Saint Helena: Spot The Difference

Saint Helena: Spot The Difference

The British Horseracing Authority, via the on course stewards, called Jim Best in before the race, to explain the absence of Into The Wind. They then called him in after the race to explain the 'apparent' improvement in form of Saint Helena.

The released notes on that second 'chat' are thus:

The Stewards held an enquiry to consider the apparent improvement in form of the winner, SAINT HELENA (IRE), ridden by A P McCoy and trained by Jim Best, which had never previously been placed. They interviewed the trainer who stated that the mare, who had been a very buzzy type in the past, settled better today and had benefited from a break of one hundred and twenty-five days since her last run. He added that the mare was suited by the firmer ground on this occasion. Having heard his evidence they forwarded his explanation to the British Horseracing Authority so that the previous performances of SAINT HELENA (IRE) could be reviewed. The Stewards ordered the mare to be routine tested.

It is almost certainly true that Saint Helena was "better suited by the quicker ground" - after all, her best flat form was on quicker. Equally, she looks sure to have "benefited from a break of one hundred and twenty-five days since her last run" on the basis that she might have actually been trained for race fitness during that time.

The case has been referred to High Holborn, and we'll see what the beaks in town make of it.

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An interesting story for a Wednesday in its own right, the Jim Best plot saga is actually a little older than 24 hours or so. Indeed, Best has multiple 'previous' for such coups, almost all with a matching fingerprint.

A quick 'system builder' query for Jim Best-trained, Tony McCoy-ridden horses running in handicap hurdles without a prior win for the trainer reveals a 47% win rate (15 from 32). Amongst this group of horses, all of which received the McCoy assistance for the first time, were the likes of:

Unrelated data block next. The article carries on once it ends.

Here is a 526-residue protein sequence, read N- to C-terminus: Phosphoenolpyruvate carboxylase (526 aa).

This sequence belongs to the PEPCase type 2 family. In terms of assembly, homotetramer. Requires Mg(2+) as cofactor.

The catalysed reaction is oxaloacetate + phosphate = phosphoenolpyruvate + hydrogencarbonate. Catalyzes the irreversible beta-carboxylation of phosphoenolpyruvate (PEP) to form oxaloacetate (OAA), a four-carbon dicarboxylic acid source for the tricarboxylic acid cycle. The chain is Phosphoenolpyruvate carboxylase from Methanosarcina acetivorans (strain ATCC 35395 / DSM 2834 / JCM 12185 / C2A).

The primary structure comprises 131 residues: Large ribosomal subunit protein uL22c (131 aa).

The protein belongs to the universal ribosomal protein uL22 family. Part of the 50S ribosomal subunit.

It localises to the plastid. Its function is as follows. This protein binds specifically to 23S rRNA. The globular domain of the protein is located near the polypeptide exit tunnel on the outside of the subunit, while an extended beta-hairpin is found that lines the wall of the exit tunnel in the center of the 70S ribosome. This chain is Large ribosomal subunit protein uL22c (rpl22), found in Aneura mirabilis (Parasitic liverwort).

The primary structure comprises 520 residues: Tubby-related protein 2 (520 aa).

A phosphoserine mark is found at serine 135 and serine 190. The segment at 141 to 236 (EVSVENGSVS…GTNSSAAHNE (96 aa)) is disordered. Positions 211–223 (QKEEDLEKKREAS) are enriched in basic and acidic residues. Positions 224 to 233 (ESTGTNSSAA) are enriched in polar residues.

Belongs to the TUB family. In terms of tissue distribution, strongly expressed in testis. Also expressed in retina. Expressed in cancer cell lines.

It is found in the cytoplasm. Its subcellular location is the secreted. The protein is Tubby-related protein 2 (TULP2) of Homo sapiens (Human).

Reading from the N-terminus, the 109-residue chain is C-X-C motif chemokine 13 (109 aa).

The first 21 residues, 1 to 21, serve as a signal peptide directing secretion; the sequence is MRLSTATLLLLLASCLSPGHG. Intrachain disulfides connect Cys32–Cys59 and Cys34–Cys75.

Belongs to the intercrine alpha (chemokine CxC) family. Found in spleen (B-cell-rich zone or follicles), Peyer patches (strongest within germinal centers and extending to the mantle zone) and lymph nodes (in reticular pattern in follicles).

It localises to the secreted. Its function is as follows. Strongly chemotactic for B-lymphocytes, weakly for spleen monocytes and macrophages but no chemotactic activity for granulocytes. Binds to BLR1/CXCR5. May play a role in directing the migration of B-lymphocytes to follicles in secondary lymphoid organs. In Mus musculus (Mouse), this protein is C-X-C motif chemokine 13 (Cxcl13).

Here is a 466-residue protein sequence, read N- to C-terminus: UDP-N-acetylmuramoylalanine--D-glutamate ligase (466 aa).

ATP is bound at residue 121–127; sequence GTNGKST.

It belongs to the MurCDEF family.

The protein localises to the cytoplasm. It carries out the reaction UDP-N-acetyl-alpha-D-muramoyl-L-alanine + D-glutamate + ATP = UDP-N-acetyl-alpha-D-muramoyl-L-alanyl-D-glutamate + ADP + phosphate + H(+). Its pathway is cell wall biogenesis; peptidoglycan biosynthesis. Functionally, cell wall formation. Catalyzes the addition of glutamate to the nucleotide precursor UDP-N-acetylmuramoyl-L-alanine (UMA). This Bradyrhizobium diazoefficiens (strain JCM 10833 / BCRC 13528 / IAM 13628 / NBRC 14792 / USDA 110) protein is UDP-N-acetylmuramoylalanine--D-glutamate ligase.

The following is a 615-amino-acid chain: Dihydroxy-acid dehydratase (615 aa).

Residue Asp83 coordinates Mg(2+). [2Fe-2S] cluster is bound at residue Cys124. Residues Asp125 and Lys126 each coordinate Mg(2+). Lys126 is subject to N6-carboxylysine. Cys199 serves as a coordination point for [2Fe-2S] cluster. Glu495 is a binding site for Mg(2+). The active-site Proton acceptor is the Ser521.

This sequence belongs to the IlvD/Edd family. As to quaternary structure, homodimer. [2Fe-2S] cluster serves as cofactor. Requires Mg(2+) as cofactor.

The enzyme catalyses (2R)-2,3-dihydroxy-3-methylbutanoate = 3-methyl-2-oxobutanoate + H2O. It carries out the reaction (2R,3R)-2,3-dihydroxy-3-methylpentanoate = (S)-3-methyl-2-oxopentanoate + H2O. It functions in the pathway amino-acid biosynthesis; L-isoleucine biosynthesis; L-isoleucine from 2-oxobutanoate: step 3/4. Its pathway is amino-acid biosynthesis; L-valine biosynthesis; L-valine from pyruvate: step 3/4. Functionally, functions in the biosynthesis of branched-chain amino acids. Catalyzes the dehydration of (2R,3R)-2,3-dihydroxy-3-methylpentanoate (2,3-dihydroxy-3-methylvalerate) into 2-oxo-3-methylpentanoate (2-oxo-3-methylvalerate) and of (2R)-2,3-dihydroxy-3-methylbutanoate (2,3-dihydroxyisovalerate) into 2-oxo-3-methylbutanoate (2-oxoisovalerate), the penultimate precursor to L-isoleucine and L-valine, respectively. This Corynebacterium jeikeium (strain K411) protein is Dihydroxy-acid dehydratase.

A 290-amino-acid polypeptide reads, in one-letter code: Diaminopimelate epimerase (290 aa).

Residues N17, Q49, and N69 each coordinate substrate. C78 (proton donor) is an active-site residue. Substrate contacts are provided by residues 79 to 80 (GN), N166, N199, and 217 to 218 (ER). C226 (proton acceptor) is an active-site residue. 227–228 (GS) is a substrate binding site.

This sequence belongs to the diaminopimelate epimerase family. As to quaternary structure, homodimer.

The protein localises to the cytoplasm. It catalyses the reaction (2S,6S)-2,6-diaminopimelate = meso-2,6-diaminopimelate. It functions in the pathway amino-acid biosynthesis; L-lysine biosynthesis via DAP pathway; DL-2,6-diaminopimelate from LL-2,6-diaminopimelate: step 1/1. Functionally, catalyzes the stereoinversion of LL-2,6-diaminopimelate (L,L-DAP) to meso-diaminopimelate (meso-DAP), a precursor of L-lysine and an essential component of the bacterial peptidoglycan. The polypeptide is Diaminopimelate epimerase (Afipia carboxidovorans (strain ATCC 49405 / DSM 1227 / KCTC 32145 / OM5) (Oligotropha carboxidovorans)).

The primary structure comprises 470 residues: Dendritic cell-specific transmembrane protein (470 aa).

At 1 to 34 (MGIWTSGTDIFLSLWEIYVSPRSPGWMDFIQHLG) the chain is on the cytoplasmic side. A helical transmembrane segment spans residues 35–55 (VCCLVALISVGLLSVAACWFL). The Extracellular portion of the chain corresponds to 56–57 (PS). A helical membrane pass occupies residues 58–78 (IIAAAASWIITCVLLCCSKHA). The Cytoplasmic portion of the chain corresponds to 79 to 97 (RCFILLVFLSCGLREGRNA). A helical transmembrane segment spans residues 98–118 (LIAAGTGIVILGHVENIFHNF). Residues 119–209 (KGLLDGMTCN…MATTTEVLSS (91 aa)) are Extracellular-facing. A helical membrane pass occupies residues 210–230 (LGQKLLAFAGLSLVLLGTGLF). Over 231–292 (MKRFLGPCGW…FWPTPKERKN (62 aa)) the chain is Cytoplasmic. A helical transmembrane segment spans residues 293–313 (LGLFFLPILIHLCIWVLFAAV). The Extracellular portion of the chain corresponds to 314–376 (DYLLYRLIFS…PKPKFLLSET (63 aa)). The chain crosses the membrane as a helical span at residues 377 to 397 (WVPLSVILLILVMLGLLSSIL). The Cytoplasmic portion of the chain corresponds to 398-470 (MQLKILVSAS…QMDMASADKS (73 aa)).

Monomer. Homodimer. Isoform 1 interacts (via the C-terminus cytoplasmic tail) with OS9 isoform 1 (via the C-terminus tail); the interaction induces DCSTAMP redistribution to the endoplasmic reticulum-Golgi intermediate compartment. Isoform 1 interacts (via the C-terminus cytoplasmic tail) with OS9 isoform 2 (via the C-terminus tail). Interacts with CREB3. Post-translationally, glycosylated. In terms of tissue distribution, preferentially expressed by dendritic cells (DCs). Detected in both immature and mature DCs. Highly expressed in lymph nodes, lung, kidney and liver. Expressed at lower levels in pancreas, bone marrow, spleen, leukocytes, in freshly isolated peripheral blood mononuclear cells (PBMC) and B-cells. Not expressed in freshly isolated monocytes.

6/08 Noble Minstrel  form F0775 - mark of 72 awarded - 58 days off - wins at 4/1

1/09 Rocky Ryan form 005 - mark of 90 awarded - 61 days off - wins at 15/8

6/13 Planetoid form 089F70 - mark of 85 awarded - 169 days off - wins at 5/6

8/13 Sugar Hiccup form 00070P - mark of 79 awarded - 239 days off - wins at 5/6

7/14 Money Money Money form 40P0 -mark of 80 awarded-250 days off-wins at 5/1

8/14 Kiama Bay form 09503 - mark of 104 awarded - 91 days off - wins at 7/4

9/14 Saint Helena form PP9P080 -mark of 82 awarded-125 days off - wins at 11/10

And the similarities don't end there.

Consider Planetoid. This was a horse that was due to be ridden by Mattie Batchelor, a Jim Best stable stalwart, but with a (seemingly) lamentable record of 0 wins from 71 rides for the yard.

What atrocious luck then to experience "car trouble" on the day of Planetoid's success, having ridden him on three of his unsuccessful prior starts. Lucky for connections, at least, that McCoy was there to take the spare mount. Ahem.

Here are the stewards' notes from Planetoid's win after interviewing the trainer about the apparent improvement in form:

The Stewards held an enquiry to consider the apparent improvement in form of the winner, PLANETOID (IRE), ridden by A.P. McCoy, and trained by Jim Best, which had never previously been placed. They interviewed the trainer who stated that the gelding had problems with his jumping last year and has been given a break in order to re-school him over hurdles. He further added that PLANETOID (IRE) was suited by this quicker ground and running for the first time in a handicap. Having heard his evidence they forwarded his explanation to the British Horseracing Authority so that the previous performances of PLANETOID (IRE) could be reviewed. The Stewards ordered the gelding to be routine tested.

And these are the stewards' notes after Sugar Hiccup's win:

The Stewards held an enquiry to consider the apparent improvement in form of the winner, SUGAR HICCUP (IRE), ridden by A.P. McCoy, and trained by Jim Best, which had never previously been placed. They interviewed the trainer’s representative who stated that the mare was suited by the faster ground and, having been off the course for 8 months, had been freshened up. Having heard his evidence they forwarded his explanation to the British Horseracing Authority so that the previous performances of SUGAR HICCUP (IRE) could be reviewed.

Finally, here's Money Money Money's post race stewards chat:

The Stewards held an enquiry to consider the apparent improvement in form of the winner, MONEY MONEY MONEY, ridden by A P McCoy, and trained by Jim Best, compared with its previous run at Fontwell on 13 November 2014 where the mare finished tenth of thirteen, beaten 110 lengths. They interviewed the trainer who stated that the mare had benefited from a break from racing and appeared to appreciate the better ground.


What it means for punters...